Saturday, July 20, 2024
HomeOpinionsChallenges to education sector post COVID-19 lockdown

Challenges to education sector post COVID-19 lockdown

Also Read

Post COVID-19 lockdown in India, Healthcare is the most talked about concern followed by Economy and related aspects. Something which we do not seem to be concerned with is education and the impact of this pandemic on the stakeholders. Decision makers aren’t giving the required attention to the importance of tough and immediate decisions in the academic arena. Economy is something which responds quickly (in such situations) and shows signs of revival as and when situation improves. Since too much is being talked about it, I would shift directly to the current and upcoming challenges being faced by students of schools and colleges (both public and private) and the institutions as well.

Students are away from their campuses and schools for about 6 months now and their academic life can be understood by
1)Totally idle
2)A little bit of online classes namesake but not helpful
3) Proper online classes with syllabus, material and exams.

Since the majority lies in category 2, we can conclude that not much is going on with the learning part. Most of the colleges haven’t taught more than 2 months in the semester (Jan-Feb) but have flooded the students mailboxes with demands of assignments and submissions just to keep them involved and keep up the sense of activity. As per normal academic calendar, it should have been the Term 1 exam of another class (in schools) or mid sem exams of new semester in colleges but in reality, end sem exams of previous sem are still pending and school kids have been promoted to the next class with no further learning or serious teaching.

This has not only affected the entire year or 2 semesters but lot a more. Due to late declaration of class 10,12 and graduation results and considering the current academic stagnation and financial crunch, most students have postponed their academic plans to next year an taken an year gap(as per what I’ve seen and heard). Now, in that case, the students who’re naturally going to pass out next year will obviously seek admissions in new colleges for further studies and in addition to that, there will be so many students from the batch of 2020 as well to compete for admissions next year. This will increase the level of competition in government institutions since the seats are fixed and can’t be stretched drastically and in the case of private institutions, job losses, salary cuts, failed businesses will have already discouraged the lower middle class families to further educate their children. This will lead to massive number of students either dropping out of colleges or dropping the idea of higher education. Such students will go out to seek jobs in an already dead and devastated job market. Or in best case if we’re ready to anyhow accommodate these students in our colleges in 2021, there will be double number of students out in the job market exactly in the years of 2023 and 2024(Considering 2 year PG and 3 year UG).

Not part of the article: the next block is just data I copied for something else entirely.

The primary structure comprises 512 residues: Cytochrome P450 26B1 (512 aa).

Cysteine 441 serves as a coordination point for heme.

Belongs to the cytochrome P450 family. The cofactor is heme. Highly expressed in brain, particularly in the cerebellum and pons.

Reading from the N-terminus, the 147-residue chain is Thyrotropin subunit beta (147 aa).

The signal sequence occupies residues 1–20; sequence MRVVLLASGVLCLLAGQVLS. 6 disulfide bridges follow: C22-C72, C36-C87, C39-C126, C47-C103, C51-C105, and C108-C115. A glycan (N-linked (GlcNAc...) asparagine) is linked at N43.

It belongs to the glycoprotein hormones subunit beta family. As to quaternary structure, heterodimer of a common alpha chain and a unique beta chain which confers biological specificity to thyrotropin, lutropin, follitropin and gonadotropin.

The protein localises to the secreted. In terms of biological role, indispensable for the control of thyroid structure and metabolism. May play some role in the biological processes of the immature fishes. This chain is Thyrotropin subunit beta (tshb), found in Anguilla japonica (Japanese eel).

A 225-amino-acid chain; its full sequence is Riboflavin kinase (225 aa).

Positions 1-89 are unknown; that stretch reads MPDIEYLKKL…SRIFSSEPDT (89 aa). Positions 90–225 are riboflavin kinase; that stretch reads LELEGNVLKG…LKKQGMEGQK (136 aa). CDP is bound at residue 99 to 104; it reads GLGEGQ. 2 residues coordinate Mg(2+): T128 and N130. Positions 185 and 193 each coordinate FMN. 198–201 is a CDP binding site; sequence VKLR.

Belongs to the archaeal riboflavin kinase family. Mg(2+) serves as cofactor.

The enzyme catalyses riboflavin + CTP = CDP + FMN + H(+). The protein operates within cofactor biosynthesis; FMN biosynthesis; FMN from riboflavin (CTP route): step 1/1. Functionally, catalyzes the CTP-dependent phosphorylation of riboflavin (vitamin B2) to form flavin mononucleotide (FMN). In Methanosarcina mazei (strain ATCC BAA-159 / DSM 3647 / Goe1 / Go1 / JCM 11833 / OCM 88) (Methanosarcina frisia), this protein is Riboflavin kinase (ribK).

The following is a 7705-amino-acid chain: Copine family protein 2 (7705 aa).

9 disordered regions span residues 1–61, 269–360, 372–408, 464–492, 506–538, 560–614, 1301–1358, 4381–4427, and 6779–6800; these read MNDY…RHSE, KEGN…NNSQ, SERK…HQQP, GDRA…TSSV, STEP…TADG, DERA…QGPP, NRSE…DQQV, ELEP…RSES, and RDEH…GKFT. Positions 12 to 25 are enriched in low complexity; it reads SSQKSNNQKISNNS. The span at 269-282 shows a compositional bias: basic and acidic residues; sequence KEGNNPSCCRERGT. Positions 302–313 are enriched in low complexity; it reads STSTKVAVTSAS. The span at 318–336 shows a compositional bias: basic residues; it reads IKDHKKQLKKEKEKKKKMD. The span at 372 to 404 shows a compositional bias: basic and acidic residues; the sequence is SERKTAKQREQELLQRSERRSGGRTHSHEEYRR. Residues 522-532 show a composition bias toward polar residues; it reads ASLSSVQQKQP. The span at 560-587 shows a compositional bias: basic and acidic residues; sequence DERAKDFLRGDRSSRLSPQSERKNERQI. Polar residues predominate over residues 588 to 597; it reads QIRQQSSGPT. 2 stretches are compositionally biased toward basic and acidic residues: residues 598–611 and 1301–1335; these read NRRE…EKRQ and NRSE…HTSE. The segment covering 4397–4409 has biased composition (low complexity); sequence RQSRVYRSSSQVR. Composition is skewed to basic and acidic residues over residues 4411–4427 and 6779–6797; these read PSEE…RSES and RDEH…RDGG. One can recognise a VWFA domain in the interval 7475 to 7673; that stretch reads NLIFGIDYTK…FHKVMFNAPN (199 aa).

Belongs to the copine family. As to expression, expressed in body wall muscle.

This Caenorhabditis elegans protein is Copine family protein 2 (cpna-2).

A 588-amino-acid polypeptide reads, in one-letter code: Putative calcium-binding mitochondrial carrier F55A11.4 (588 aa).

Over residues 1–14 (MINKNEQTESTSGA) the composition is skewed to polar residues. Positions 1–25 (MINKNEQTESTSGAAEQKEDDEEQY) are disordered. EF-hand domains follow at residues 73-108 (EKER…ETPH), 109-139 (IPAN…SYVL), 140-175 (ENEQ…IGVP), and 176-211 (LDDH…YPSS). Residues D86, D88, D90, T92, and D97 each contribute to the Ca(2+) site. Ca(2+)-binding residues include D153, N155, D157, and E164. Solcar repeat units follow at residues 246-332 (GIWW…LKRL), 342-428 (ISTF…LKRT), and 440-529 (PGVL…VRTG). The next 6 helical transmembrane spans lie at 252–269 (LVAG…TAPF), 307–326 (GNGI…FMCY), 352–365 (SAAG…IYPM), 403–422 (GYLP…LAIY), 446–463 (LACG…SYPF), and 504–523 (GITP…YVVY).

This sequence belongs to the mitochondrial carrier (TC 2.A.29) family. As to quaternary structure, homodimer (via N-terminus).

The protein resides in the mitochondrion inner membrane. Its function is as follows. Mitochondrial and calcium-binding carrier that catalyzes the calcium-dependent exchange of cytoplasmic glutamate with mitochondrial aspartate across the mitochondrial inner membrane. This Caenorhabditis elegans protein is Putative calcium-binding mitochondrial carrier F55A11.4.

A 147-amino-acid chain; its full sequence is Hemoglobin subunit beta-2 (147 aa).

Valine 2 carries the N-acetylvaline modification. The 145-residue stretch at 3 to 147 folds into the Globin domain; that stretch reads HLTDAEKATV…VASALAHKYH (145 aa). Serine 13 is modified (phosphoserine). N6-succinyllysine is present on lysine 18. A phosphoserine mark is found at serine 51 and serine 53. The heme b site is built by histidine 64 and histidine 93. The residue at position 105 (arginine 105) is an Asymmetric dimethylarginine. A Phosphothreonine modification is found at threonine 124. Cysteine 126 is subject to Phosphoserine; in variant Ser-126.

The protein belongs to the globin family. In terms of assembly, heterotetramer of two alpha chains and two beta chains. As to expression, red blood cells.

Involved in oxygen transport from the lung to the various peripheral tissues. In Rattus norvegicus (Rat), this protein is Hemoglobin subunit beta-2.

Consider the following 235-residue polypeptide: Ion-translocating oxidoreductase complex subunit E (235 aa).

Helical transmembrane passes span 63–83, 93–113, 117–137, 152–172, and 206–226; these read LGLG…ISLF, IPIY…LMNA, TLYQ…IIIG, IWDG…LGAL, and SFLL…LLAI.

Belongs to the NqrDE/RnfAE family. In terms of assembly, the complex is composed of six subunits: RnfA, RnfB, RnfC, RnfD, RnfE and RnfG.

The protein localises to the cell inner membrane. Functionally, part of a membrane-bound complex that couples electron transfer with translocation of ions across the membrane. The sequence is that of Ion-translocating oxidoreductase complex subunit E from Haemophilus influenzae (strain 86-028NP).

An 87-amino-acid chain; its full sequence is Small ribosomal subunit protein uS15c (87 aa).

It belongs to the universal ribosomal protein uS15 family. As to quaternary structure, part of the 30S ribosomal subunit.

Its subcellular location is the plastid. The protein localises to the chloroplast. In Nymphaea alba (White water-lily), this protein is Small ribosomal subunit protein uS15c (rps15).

The students who are currently enrolled in colleges aren’t in a condition to pay their fees (5000-1lakh/sem in case of most govt. colleges and 80k-3 Lakh/sem in case of most pvt colleges). Some students are anyhow managing to pay the fees just to save their seat/degree and prior investment and a few have to drop out of college.

The colleges and schools who aren’t receiving regular fees are facing huge difficulties in paying salaries, maintaining infrastructure, acquiring IT infra for online classes, paying EMIs or other routine expenses. They do not have much scope of fee relaxation either (let’s talk practically) or they’ll collapse.

As a student who’s attending proper online classes with books, e-books, proper exams, good internet connectivity and all the required equipments, I still disapprove of online classes as an alternative. 6-7 hours of clases a day; 2-3 hours of daily research for projects, ppts, reports; reading e-books and PDFs on screen itself; attending class group meets online makes it a total of 12-14 hours of screen time a day and that’s 6 days a week. You’re locked inside your home and everything is running at its own pace. This not only causes eye pain, headache, tiredness, postural pains but has a very negative impact on your mental health as well. And this is not me, this is atleast 200-300 students whom I’ve interacted regarding the productivity of online classes.

On the other hand, Government of India has asked banks to give loans to MSMEs so that they revive and create jobs. Now the question is, MSMEs aren’t able to Pay the installments of existing EMIs and are burdened by moratorium, they’re finding it better to shut their businesses and sit home rather than pulling more loans. Job losses and salary cuts have made it impossible for people to make the two ends meet and pay their regular installments of home/car loans. The banking sector is in huge huge danger. If lockdown continues and economic/academic activities do not resume, the impacts will be disastrous beyond anyone’s imagination.

It’s time to unlock. COVID-19 is here to stay. Government should focus on strengthening the Heath infra and increase testing and treatment and try to being all other things on track asap without waiting for vaccine or a miracle. For every other sector, alternative methods need to be worked upon. And in a country as huge as India, we the people will have to take this as a “Jana Andolan” or peoples movement to bring back our normal.

Writer is a JNU alumnus and an MBA student at ICFAI University, Hyderabad.

  Support Us  

OpIndia is not rich like the mainstream media. Even a small contribution by you will help us keep running. Consider making a voluntary payment.

Trending now

- Advertisement -

Latest News

Recently Popular